I uttered the name of the first Italian trammer that came to mind. Back came the reply. 'Dead'.

I offered another name I remembered. 'Dead'.

And then another. 'Dead'.

One last shot. 'Dead' 

There was a brief silence, and then I asked: 'How come you are still alive?'. 

'I only worked there for four years, from 1955-1959. What about you? You're still alive.'

I explained that much of my time was spent above ground because of my work as a surveyor. He nodded. We both understood." 

Mining shortened life spans, even in the last century. Respiratory systems were not designed to sustain the dangers of mining. These are matters I explore in the book, Mine to Die, I am writing at present (around 15,000 words produced so far). But there were other risks too, down a copper or tin mine, extracting the metal ore. The Levant mine has a terrible story in its past that reveals the risk of industrial accident. John and I ate our sandwiches from our lunch boxes, sitting close to the site of the Man Engine shaft, where 31 miners died in 1919. We had paid our respects, a few minutes before.

Thirty-one miners died in a Levant mine shaft - this memorial plaque is 
                           now at the Hard Rock Museum at Geevor Mine.

The official inquiry was held by an Inspector of Mines and the Inquest Jury's verdict was 'accidental death'. As my Levant book says, there would be more legal consequences today. During the early 19th century, as mines grew deeper and ladder-ways grew longer, it was realized that a mechanical means of raising and lowering men in the shaft would be more efficient and cost-effective, as we say now. No one was keeping a tally of how many exhausted men missed their step and fell to their death from such ladders. By 1856, a man-engine had been installed in the Engine Shaft at Lelant. On 20 October 1919, the rod that was attached to the beam at the top by two strap plates broke. An inspection three years before had failed to reveal a flaw. On that autumn day in 1919, there was a strange vibration in the machine and those fortunate enough to arrive at the surface very soon noticed that they had not been followed. The rescue parties had to make their way down the cliff to enter the mine by the adit. The upper part of the man-engine had fallen 46 fathoms (276 feet) to the 70 fathom (420 feet) level, destroying platforms as it went. This caused most of the casualties. The last body was brought out five days after the incident.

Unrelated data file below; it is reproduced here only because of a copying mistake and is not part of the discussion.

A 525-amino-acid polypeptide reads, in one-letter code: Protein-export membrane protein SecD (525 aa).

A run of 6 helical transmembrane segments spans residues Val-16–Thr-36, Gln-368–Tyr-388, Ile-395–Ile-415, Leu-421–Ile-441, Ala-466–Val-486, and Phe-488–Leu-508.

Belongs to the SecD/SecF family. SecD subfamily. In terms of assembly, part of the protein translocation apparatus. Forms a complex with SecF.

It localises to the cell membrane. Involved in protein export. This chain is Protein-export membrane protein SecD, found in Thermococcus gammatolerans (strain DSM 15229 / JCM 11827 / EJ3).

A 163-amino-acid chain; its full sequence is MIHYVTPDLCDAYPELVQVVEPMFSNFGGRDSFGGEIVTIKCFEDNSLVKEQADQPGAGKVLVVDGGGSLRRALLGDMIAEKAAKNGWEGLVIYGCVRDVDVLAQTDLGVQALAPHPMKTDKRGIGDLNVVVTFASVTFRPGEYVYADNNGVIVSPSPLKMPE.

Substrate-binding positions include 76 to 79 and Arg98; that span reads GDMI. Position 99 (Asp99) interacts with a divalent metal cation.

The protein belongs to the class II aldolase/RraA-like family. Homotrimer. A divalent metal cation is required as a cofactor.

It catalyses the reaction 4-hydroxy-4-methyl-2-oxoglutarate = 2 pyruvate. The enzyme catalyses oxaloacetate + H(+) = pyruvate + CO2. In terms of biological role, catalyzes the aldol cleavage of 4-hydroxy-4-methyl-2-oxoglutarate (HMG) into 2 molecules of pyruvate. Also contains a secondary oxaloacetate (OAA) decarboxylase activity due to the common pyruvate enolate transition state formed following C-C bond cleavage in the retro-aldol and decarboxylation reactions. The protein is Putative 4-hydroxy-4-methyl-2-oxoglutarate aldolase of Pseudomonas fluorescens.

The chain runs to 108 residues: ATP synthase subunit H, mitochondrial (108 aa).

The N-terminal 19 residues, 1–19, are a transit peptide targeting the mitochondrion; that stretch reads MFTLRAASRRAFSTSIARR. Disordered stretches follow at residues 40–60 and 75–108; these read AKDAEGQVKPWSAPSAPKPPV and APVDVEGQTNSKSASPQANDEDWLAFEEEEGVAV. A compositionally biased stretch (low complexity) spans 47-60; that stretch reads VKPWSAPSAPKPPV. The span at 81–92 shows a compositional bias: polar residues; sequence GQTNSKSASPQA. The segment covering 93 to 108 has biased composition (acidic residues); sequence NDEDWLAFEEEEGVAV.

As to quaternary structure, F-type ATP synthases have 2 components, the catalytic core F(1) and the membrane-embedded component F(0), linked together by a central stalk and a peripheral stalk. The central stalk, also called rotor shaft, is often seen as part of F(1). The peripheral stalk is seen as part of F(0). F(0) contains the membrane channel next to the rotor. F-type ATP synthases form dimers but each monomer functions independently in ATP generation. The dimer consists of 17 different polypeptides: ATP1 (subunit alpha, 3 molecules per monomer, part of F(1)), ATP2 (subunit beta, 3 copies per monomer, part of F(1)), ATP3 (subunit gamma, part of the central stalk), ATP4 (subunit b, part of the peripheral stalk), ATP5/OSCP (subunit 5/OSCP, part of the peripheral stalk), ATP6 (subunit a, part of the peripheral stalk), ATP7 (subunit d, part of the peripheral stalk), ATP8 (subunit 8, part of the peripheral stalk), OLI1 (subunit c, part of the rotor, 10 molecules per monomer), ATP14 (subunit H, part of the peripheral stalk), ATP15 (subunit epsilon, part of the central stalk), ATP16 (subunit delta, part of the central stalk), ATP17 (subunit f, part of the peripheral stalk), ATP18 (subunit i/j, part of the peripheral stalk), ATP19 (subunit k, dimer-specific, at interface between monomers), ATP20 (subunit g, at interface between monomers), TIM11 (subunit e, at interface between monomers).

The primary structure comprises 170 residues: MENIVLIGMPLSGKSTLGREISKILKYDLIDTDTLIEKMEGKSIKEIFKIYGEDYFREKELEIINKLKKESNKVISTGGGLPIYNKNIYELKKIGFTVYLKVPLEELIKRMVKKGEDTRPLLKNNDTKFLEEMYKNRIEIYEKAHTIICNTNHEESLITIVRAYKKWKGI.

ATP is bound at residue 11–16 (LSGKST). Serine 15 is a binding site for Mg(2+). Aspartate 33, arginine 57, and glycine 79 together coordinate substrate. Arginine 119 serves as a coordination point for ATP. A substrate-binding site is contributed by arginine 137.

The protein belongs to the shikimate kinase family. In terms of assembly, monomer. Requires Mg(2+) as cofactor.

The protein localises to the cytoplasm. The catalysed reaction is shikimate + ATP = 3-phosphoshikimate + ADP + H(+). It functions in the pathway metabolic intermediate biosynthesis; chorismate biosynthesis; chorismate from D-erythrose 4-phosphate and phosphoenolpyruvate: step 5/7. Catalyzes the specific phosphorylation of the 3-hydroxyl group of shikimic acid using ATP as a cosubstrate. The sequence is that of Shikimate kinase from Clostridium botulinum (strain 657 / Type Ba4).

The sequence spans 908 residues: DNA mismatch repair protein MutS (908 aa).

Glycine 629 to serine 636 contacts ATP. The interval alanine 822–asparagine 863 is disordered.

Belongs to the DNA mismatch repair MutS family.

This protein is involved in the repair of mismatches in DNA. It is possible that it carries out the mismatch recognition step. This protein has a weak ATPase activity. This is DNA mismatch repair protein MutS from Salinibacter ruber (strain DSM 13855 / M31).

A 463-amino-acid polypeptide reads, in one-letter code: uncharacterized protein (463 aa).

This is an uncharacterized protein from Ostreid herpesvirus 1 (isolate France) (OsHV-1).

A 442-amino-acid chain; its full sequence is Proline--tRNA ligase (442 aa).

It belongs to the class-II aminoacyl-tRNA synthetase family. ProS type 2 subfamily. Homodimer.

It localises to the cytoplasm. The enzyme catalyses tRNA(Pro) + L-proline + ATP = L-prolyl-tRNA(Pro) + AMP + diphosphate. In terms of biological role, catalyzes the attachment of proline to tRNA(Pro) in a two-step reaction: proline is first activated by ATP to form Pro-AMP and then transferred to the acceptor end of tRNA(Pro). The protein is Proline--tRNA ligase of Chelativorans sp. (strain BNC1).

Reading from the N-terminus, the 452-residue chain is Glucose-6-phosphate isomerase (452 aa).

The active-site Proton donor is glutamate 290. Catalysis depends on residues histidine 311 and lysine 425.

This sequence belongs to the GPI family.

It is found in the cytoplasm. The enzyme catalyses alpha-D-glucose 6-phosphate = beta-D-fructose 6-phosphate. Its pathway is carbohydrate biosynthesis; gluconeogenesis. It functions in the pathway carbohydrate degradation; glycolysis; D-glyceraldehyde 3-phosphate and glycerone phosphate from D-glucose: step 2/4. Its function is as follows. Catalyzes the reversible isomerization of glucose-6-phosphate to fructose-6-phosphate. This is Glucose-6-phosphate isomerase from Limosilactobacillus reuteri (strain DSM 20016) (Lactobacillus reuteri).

In 1970, a BBC 2 programme used surviving eyewitness accounts to tell the story of the Levant Mine disaster:

'The ladders was swinging 'forth and back, I found it very dangerous. A moan came from a man in front of me and there was a little piece of ladder there. ... I was a bunch of nerves, believe me, and there he was with all the slush and everything running from the shaft, right down his face and mouth, and he was pinned by his right hand and knee to the wall of the shaft one side, and the left hand outstretched and jammed that side. He started to moan and groan so, what I done, was put some timber there to take away the water that was runnin' in his face, and he was feeling very ... like ... he wasn't ... closed up then, went quiet so I guessed that I'd done something for him. Poor fellow he was picked up 'bout 5 o'clock in the mornin' ... He died later.'  

William Lawry was a young lad who had started underground only about three weeks before. He had a very narrow escape:

'I was two steps above what we call the 80, that's 80 fathom (480 feet down the mine). That's where I was when the engine broke away and I was dug out two steps below the 80 - a fall of a matter of 48 feet. Now the man I worked with, he was a step above me and he was found down 110 (a fall of over 200 feet), and the man that was below me (one step below, a distance of 12 feet), a man called Willie Walters, he was dug out before they found me, and he was dead. So actually I was very, very fortunate. I had 36 stitches in my face and neck, lost all my front teeth, a collar broke, and eight ribs crushed. But - took me 12 months before I started to work again.' 

Rest in peace, Levant miners.   

Here is the video I made: